$ singularity exec software.simg python run


Many cluster environments will not allow you to submit jobs to the scheduler using the container image. This means that the actual submission, (e.g. python submit or similar) will need to be executed with a local Python executable.

To avoid issues with dependencies that are only available in the container image, move imports into the operation function. Condition functions will be executed during the submission process to determine what to submit, so dependencies for those must be installed into the local environment as well.


You can define a decorator that can be reused like this:

def on_container(func):
    return flow.directives(executable="singularity exec software.simg python")(func)

def containerized_operation(job):

Using multiple execution environments for operations

Suppose that for a given project you wanted to run jobs on multiple supercomputers, your laptop, and your desktop. On each of these different machines, different operation directives may be needed. The FlowGroup class provides a mechanism to easily specify the different requirements of each different environment.

from flow import FlowProject, directives

class Project(FlowProject):

supercomputer = Project.make_group(name="supercomputer")
laptop = Project.make_group(name="laptop")
desktop = Project.make_group(name="desktop")

        "ngpu": 4,
        "executable": "singularity exec --nv /path/to/container python",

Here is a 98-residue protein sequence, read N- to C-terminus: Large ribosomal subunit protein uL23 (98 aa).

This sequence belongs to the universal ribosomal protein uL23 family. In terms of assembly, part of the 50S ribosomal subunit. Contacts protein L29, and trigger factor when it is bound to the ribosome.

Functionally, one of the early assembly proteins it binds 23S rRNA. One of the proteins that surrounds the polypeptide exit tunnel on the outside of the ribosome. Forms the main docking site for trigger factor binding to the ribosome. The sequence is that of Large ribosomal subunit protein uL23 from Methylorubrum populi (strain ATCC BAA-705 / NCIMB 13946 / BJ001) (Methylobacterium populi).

@laptop(directives={"ngpu": 0})
@desktop(directives={"ngpu": 1})
def op1(job):

    directives=dict(nranks=40, executable="singularity exec /path/to/container python")
@laptop(directives={"nranks": 4})
@desktop(directives={"nranks": 8})
def op2(job):

if __name__ == "__main__":


Sometimes, a machine should only run certain operations. To specify that an operation should only run on certain machines, only decorate the operation with the groups for the ‘right’ machine(s).


To test operations with a small interactive job, a ‘test’ group can be used to ensure that the operations do not try to run on multiple cores or GPUs.

Passing command line options to operations run in a container or other environment

When executing an operation in a container (e.g. Singularity or Docker) or a different environment, the operation will not receive command line flags from the submitting process. FlowGroups can be used to pass options to an exec command. This example shows how to use the run_options argument to tell an operation executed in a container to run in debug mode.

from flow import FlowProject

class Project(flow.FlowProject):

# Anything in run_options will be passed to the forked exec command when the operation is run.
# Here we just pass the debug flag.
debug = Project.make_group("debug", run_options="--debug")

@Project.operation(directives={"executable": "/path/to/container exec python3"})
def op1(job):
    with open(job.fn("a.txt"), "w") as fh:
        fh.write("hello world")

if __name__ == "__main__":

To run the operation with debugging, run the group called “debug” with python3 run -o debug.